We already know you use Linux for USENET access -- with slrn v0.9.9p1. And, that you post through Eternal September with account "U2FsdGVkX1+baz31s5YbQ3GRKudpY5+z3TIqssyP5v0=" from a host that can be uniquely identified as "0db17d4457d3cd163162e46470f0c6bf".
I used to routinely mangle the identification strings in my browser, mail client, DNS service, etc. thinking "that way, no one will know which versions of these products I'm running"! Of course, that just made my network presence *incredibly* unique!

Anyone send you email? Do you *use* a telephone? Send/receive snail mail? Each of these people/organizations further refines your profile because, chances are, *they* have had profiles developed regarding their behaviors. E.g., the "metadata" tells folks much about you even if the actual "content" is never examined.
E.g., if they tend to spend a lot on alcoholic beverages, then its likely that *you* probably also do -- just not with "trackable currency". And, the fact that you *don't* use those mechanisms further identifies you ("Ah, he's one of these guys who TRIES to stay off the radar... I wonder what HE is hiding??")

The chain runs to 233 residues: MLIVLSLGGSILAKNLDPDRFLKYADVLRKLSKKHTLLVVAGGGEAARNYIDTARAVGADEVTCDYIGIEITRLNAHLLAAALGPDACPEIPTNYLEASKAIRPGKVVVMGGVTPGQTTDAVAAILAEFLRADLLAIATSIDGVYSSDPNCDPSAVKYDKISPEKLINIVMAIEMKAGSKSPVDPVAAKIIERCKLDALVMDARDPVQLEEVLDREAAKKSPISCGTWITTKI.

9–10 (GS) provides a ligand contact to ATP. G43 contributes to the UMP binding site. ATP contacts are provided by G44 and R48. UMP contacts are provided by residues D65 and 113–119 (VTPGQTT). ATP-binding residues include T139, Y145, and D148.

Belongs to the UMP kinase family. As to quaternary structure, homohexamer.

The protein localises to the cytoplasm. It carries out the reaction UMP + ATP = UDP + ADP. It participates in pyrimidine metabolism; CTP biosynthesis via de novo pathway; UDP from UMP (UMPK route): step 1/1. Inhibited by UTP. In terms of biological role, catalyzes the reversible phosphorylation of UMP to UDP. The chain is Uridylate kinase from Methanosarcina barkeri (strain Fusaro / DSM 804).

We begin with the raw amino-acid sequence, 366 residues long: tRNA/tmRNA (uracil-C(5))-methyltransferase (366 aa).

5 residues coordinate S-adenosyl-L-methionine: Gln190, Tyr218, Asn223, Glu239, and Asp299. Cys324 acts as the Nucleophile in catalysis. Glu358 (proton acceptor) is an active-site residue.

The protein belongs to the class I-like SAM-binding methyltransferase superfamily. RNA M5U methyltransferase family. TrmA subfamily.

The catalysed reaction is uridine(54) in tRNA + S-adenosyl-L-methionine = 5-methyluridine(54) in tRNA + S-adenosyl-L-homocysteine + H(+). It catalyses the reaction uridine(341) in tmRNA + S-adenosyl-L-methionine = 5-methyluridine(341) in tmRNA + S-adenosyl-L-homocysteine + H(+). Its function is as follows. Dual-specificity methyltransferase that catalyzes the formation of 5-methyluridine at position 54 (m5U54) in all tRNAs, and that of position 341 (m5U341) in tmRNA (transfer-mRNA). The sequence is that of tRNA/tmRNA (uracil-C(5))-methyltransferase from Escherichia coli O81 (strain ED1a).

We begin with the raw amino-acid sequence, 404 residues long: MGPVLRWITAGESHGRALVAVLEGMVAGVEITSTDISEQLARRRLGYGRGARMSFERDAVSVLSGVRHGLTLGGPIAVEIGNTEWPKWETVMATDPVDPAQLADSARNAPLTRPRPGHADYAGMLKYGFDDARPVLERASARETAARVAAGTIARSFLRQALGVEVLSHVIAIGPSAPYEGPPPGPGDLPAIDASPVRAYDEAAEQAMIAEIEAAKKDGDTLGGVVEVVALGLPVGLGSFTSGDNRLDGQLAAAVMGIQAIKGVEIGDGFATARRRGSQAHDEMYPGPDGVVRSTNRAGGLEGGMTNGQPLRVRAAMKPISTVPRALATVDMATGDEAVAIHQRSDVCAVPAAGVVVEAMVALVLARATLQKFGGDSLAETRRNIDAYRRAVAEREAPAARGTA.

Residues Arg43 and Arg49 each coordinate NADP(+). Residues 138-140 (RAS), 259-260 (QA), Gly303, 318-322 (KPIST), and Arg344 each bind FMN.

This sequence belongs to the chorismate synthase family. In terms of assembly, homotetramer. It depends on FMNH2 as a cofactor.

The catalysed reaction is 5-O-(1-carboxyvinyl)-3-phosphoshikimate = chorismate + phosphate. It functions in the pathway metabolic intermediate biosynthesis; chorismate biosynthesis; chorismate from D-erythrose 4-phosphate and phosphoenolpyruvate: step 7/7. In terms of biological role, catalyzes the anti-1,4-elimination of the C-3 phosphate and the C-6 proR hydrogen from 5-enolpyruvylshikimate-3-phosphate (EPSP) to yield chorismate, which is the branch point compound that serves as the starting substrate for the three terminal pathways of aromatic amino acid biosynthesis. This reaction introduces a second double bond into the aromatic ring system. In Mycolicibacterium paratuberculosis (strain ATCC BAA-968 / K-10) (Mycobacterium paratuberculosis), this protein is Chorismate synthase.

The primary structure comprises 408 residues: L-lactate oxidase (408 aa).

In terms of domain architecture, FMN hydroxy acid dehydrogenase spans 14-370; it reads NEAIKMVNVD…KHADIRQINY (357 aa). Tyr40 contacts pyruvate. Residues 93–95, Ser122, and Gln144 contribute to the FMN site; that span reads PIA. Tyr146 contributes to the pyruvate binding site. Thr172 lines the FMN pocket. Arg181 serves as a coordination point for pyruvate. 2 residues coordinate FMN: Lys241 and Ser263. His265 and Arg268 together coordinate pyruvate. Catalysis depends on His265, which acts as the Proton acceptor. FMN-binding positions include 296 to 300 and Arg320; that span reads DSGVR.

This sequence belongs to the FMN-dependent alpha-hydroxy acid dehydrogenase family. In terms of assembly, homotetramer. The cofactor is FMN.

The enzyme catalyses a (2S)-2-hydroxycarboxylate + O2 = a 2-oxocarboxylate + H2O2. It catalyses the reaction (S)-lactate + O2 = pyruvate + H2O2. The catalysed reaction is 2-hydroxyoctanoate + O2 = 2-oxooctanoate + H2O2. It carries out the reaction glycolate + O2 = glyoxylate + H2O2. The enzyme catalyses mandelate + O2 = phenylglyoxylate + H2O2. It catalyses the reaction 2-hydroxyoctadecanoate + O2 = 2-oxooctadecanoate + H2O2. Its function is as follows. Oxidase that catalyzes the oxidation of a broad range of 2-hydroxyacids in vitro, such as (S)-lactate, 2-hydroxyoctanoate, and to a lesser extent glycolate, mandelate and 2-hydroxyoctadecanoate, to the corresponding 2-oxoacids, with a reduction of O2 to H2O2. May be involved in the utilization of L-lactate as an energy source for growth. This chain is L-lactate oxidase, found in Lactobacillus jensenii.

Have a CATV subscription? (If you *don't*, then the value of HaveCATVSubscription for *your entry* in the tracking database is just '0' instead of '1' -- but it doesn't remove you from that database!)
Have an ISP? Are you *sure* they haven't been served with a warrant to disclose your email, IP traffic, etc. and ORDERED not to disclose said warrant to you (or anyone else)? Even *when* you use the network reveals something about you (owl/lark). The sites you visit even moreso!
I had an associate who would send his finished designs to his clients in encrypted "envelopes". And, they always seemed to take days to arrive -- instead of *minutes*. Does the Internet have a "warehouse" where packets *sit* during transit (like the Post Office warehouses snail mail)? <grin>